XSCRIPT LANGUAGE REFERENCE

Introduction – What is XScript?


The XScript scripting language is an XML-based scripting language developed by the Global Bio Grid research group at the University of Virginia for use with it's Genesis II grid software. Originally the language was designed to support only minimal capabilities – enough to get the project started until something better could be developed – but has grown into a more sophisticated and fully featured language in its own right.

Today, the XScript language supports many of the language features that one would expect from a programming language including loops, conditionals, and exceptions. While the language is still not officially supported, the need for documentation remains. To that end, this document serves as the language reference for the XScript 1.0 scripting language.

Namespaces


The XScript language supports two namespaces for it's XML elements. The first one is used for language elements and is abbreviated as gsh. The second indicates that the element is for a Genesis II grid command and is abbreviated geniix. We will use the first of these, gsh, as the default namespace for all XML in this document and thus assume that the root element of all XScript scripts looks like the one shown in the figure below.

 <xml version="1.0" encoding="utf-8" ?>
 <gsh:script
         xmlns:gsh="http://vcgr.cs.virginia.edu/genii/xsh/script"
         xmlns:geniix="http://vcgr.cs.virginia.edu/genii/xsh/grid"
         xmlns="http://vcgr.cs.virginia.edu/genii/xsh/script"> 
 	...
 </gsh:script>

Running XScript Scripts


Before we delve into the language itself, a word about running XScript scripts is in order. Genesis II supports multiple scripting languages through the use of the Java Scripting API. In order to differentiate between the various scripting languages, Genesis II uses filename extensions to determine the correct language to use when running scripts. Thus, to run a JavaScript script, one would indicate a file whose filename ended in the .js extension. Similarly, to run an XScript script file, the filename must end with the .xml filename extension.

XScript Variables/Macros


Every attribute value and text content node of an XScript script can include a reference to a variable. If included, the value of this variable will be inserted at run time as a macro replacement. Further, variables are scoped by their statement level. This makes it possible to write scripts that contain multiple variables of the same name without additional variable definitions interfering with outer definitions.

Variables in XScript documents are indicated by surrounding the variable name with ${ and }. Thus, to indicate the value of the NAME variable, one would use the string ${NAME} anywhere that text was expected (such as for an attribute value or as the text content of an appropriate XScript statement).

Arrays are also supported in the XScript language, though at the time of the writing of this document, only for accessing passed in as parameters to either the script itself, or to functions. The length of an array in XScript is indicated with the ${ARRAY_VARIABLE} expression syntax, while the elements inside of the array are indicated with the ${ARRAY_VARIABLE[INDEX]} syntax. Thus, to echo all elements of the ARGUMENTS array, one might use the following XScript code.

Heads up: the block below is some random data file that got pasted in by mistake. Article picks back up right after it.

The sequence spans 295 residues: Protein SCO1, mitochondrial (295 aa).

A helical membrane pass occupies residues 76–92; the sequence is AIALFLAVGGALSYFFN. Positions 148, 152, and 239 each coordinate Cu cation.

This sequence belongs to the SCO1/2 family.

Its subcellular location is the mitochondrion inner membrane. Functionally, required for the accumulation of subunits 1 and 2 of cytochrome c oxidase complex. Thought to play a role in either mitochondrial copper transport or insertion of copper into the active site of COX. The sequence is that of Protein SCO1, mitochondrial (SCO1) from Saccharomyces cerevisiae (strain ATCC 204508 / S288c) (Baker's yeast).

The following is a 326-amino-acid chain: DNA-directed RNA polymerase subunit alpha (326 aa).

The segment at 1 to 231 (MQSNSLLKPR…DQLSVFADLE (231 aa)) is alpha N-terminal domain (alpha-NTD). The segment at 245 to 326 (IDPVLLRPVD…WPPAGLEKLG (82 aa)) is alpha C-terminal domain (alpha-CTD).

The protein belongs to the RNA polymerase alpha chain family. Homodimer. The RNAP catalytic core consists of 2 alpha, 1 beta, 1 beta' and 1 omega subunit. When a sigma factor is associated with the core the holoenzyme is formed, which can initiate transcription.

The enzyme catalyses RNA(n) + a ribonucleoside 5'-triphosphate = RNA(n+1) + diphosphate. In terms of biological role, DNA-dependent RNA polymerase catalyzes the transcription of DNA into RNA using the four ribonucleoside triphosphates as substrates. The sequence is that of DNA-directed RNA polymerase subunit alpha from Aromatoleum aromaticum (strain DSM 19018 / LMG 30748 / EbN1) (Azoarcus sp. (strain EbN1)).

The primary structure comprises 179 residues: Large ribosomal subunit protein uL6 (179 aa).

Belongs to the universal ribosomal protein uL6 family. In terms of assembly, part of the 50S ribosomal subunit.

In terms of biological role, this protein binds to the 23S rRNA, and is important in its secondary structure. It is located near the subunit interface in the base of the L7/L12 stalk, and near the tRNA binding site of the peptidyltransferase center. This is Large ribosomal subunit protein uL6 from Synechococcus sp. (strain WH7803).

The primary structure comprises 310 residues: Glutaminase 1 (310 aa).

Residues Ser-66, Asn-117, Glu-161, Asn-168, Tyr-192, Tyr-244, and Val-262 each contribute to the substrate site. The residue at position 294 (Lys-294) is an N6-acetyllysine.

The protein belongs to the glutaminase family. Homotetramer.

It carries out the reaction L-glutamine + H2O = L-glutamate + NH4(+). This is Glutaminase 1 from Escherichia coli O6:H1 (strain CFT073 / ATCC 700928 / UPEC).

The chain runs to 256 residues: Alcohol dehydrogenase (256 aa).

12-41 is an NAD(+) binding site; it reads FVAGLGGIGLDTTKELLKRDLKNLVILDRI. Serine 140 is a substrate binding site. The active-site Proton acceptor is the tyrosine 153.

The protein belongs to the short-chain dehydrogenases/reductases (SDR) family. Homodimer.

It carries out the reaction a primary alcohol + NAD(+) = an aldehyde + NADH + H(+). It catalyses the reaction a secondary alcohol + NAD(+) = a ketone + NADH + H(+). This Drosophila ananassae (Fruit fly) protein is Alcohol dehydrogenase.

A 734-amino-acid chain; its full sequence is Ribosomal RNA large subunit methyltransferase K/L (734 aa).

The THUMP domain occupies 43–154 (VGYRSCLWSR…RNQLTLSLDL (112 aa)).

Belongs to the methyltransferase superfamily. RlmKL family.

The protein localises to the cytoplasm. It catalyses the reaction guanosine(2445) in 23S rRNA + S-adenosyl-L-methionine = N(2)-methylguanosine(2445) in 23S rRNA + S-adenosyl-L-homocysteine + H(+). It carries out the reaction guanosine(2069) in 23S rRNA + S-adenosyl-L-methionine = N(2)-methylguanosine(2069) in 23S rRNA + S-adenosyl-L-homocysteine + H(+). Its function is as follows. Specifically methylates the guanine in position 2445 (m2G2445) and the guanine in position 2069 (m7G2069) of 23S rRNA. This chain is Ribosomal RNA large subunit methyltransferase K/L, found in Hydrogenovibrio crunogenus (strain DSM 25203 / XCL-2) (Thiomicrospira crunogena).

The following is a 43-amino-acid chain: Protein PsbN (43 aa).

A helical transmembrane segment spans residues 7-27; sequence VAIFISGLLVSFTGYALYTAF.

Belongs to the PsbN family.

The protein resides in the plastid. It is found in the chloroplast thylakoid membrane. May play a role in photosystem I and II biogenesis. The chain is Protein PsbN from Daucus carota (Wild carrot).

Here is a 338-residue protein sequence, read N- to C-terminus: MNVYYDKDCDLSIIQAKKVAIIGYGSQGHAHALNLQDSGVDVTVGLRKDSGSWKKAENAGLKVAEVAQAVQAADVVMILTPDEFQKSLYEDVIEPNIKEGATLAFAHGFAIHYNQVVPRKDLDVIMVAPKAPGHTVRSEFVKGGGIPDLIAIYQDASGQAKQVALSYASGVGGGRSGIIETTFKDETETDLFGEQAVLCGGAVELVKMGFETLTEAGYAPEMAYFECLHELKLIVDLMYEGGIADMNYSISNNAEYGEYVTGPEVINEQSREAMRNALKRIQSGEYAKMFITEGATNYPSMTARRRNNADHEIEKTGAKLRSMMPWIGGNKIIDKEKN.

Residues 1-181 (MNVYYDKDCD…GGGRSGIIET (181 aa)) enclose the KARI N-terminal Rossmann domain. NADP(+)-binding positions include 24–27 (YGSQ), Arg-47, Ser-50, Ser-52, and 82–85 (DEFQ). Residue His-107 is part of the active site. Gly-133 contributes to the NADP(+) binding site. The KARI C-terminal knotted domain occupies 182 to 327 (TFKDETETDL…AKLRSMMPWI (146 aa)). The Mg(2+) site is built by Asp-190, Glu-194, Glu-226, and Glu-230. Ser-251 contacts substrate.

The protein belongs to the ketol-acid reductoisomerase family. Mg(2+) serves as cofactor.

...
 <for param-name=”i” exclusive-limit=”${ARGUMENTS}”>
 	<echo message=”Argument ${i} is ${ARGUMENTS[${i}]}.”/>
 </for>
 ...

Arguments passed in to the script as well as those passed into function are contained in the ARGV array variable (for command line arguments passed into the script, the first element is the name of the script file itself).

XScript High-level Description


In XScript, every XML element (other than the root document element) represents a single language statement. These statements may or may not themselves contain other statements depending on the element type in question. For the most part, those statements which can support inner statements are the language feature elements such as conditionals and loops, while those that cannot generally represent simple statement types like echoes, grid commands, and sleep statements. Further, in XScript, every XML elements falls into one of two categories. The first category represents the language features and these elements are always in the gsh namespace (which, recall, is the default namespace). The second category is the grid commands category. These elements are always in the geniix namespace and the name of the element must directly match a Genesis II grid command.

Grid Command Elements


The simplest form of statement in an XScript script is a grid command. Grid commands are identified by belonging to the geniix namespace. Any time an XML elements exists in this namespace, the XScript engine attempts to find a grid command with the same name as the element's local name. If it finds such a command, the statement is assumed to represent that command, otherwise an exception is thrown. Parameters (commandline arguments to the grid command) are indicated with XScript param elements described later in this document. Below we show example grid commands in the XScript language.

 ...
 <geniix:ls/>
 <geniix:cp>
 	<param>--local-src</param>
 	<param>/etc/passwd</param>
 	<param>/home/passwd</param>
 </geniix:cp>
 ...

XScript Language Elements


The remainder of this document will present XScript language elements. For each element, a short description will be given followed by a table of all applicable element attributes (if any exist). Following this, a more detailed description will be given as well as an indication of whether or not nested statements are permitted.

echo

The echo statement is used to echo output to the console.

Attributes